"Jim. Your premise is illogical. Starfleet needs you in command. Now more than ever."
Spock stops. Considers. "If I may offer... a perspective. Your situation is unique. However, as you say, I do have some small idea of what it is like to search for an identity; to be confronted by what appear to be conflicting forces."
He gestures to the seat opposite. This is obviously going to take some time. Kirk sits.
"When I was a child on Vulcan it was not... easy to have a Human mother. Vulcan children, before they are fully trained in the guiding principles of logic over emotion, can be unthinking, perhaps cruel."
His tone is neutral, voice mild. Yet Kirk has a sudden vision of a young Spock in pain, taunted over his heritage, the victim of cross species bullying.
"I found myself searching through the philosophies of many cultures, many planets in an attempt to find a structure, a logic that applied to my position. I found the most pertinent set of ideas in the texts of ancient China. Jim, are you aware of the concept of Yin and Yang?"
"Yes, of course. That symbol. Black and white curled round each other. Good and evil." He looks down at the game of chess between them. "Opposing forces."
Spock raises a finger.
"No, Jim. You are mistaken. But it is a common misconception. The true concept of yin-yang has been lost in translation. In Chinese philosophy yin and yang are not opposing but complementary forces -- dualities which come together to become part of a greater dynamic whole. They are dependent upon each other."
"What are you saying, Spock? That I am dependent on my dark side? I think we know that already."
"No. I am offering an alternative point of view. The simple beauty of the yin-yang philosophy is that neither yin nor yang can exist without the other. There is no moral judgment applied to either. Shadow cannot exist without light, as light cannot be understood without shadow. And the whole is greater than the sum of its parts."
Spock leans forward. This is as close to passion as Kirk as ever seen from his first officer.
"Jim, I am saying your monster does not exist. He should never have existed as a thing apart."
There is silence. Kirk considers. Finds to his surprise the tightness in his chest has eased. This is helping.
"But you're a scientist, Spock, not a philosopher. I can see how this... Chinese theory... helped you as a child. But it's not a scientific explanation for what happened to me. How do you know my evil twin isn't just hiding, ready to show himself at any moment. Where's your proof?"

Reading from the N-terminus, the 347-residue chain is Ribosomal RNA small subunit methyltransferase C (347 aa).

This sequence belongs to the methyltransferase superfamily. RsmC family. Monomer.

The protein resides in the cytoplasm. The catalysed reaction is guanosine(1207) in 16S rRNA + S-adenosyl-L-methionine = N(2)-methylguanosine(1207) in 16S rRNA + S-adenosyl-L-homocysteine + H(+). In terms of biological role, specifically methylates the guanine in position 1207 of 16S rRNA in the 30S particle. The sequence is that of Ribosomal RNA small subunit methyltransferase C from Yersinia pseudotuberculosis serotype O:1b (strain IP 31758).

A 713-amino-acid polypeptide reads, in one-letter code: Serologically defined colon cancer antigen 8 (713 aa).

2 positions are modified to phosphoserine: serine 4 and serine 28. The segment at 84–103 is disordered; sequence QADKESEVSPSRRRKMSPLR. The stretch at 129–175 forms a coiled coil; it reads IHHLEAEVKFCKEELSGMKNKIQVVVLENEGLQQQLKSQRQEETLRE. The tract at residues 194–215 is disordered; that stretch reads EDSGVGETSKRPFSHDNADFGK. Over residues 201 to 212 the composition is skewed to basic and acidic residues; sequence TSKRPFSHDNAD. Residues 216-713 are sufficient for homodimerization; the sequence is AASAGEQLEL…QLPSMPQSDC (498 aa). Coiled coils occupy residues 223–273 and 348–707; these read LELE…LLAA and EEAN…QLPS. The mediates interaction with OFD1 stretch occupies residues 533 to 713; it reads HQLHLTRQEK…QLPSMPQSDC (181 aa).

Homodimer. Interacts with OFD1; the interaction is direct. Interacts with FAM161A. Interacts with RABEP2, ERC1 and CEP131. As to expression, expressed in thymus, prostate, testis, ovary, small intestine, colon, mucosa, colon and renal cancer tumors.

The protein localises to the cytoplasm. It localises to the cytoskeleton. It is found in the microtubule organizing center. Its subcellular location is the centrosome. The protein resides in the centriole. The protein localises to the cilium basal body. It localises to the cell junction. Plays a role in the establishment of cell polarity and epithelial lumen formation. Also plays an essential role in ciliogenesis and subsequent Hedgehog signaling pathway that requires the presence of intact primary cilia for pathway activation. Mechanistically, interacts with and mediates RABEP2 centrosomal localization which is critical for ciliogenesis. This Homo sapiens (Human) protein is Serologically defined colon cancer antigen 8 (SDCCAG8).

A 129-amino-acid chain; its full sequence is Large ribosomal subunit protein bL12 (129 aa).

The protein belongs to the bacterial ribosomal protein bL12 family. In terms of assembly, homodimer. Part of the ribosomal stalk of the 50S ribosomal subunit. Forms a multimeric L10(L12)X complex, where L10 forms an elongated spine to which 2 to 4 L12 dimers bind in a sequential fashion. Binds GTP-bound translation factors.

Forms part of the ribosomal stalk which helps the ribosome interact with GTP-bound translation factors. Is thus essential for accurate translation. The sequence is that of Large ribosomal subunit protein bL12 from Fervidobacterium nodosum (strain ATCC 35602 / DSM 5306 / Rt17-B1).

Spock steeples his fingers. Now he is the one frowning.
"As a Vulcan I am both scientist and philosopher -- the two are not mutually incompatible."
He pauses, thinking. His fingers hover over the chess board. If he plays his bishop in a flanking move Kirk foresees check in three moves. But there's an easy escape.
"This is a previously unknown phenomenon, and one which is unlikely to recur. It does not, therefore, lend itself to disciplined scientific enquiry. However, I would propose that in science, too, there is precedent. Two distinct elements merging to produce a unique whole."
Spock makes a decision. Retreats with his knight; offers his queen as bait.
"Take two atoms of the explosive gas hydrogen and combine them with an atom of oxygen and you produce water, without which we know carbon based life cannot exist. Yes, under the right conditions, it is possible to separate water into its constituent parts. But the liquid, the molecule, has its own properties -- it is neither explosive nor gaseous."
For a moment Kirk thinks Spock is about to touch him, to offer comfort. But that would be unprecedented. Instead he lays his hand on the table, alongside the board, fingers outstretched.
"The monster you fear does not lurk inside you, Jim. Neither are you in danger of losing your ability to command. James Kirk has returned. He is not divided, he is not damaged. He is unique, and Starfleet needs him. His ship needs him." I need him. He leaves the last thought unsaid. But Kirk hears it as clearly as if Spock had shouted in his ear.
He needs to tell him the truth. Spock deserves the truth.
"But Spock, I have...he's..." His voice cracks, but he has to say this out loud. "The imposter, he's inside my head. I have his memories."
He closes his eyes. It's almost a whisper. "I have his memories, Spock."
The silence seems to extend beyond the cabin. There is only the hum of warp drive, a pause lasting a dozen heartbeats, and then the sound of a Vulcan taking a deep breath. When Spock speaks his voice is gentle.
"No, Jim. What you have is a mental record; a personal log of an event now finished." He leans forward. "It is finished, Jim. He is gone, gone for good."
And the simple truth of it hits. He believes him.
He's suddenly aware this is a defining moment. Relief is too small a word for the release of tension. Friendship is too simple a word for what links them across the table.
Instinct versus logic. Intuition versus analysis. Iowa farm boy and Vulcan hybrid. They are so different. Yet they have a bond. He doesn't question it, can't define it, knows it will last. And if he says any of that he'll deeply embarrass them both.
He leans back, allows the familiar grin to take its rightful place.
"Spock, I think you've made a mistake."
"Really, Captain. That is most unlikely... I ask you to consider the facts... "
"The facts speak for themselves, Mister Spock. You should never have left your queen exposed. Checkmate in four moves."